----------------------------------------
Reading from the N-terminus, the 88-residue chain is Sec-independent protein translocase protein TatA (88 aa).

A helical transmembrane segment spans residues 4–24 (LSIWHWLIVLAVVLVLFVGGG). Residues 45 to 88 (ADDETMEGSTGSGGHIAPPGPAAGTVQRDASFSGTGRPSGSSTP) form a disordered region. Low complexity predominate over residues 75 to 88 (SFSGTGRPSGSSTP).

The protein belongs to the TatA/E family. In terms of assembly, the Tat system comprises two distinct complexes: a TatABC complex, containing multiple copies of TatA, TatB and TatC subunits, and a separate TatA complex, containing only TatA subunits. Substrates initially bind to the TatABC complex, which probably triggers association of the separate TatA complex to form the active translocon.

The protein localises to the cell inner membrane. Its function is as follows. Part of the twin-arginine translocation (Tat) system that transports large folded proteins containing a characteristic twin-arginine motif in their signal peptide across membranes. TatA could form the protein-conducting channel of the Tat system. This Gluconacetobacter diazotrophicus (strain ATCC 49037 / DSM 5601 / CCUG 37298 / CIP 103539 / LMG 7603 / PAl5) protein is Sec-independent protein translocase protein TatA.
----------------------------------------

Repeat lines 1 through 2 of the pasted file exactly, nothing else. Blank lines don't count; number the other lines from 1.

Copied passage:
Reading from the N-terminus, the 88-residue chain is Sec-independent protein translocase protein TatA (88 aa).

A helical transmembrane segment spans residues 4–24 (LSIWHWLIVLAVVLVLFVGGG). Residues 45 to 88 (ADDETMEGSTGSGGHIAPPGPAAGTVQRDASFSGTGRPSGSSTP) form a disordered region. Low complexity predominate over residues 75 to 88 (SFSGTGRPSGSSTP).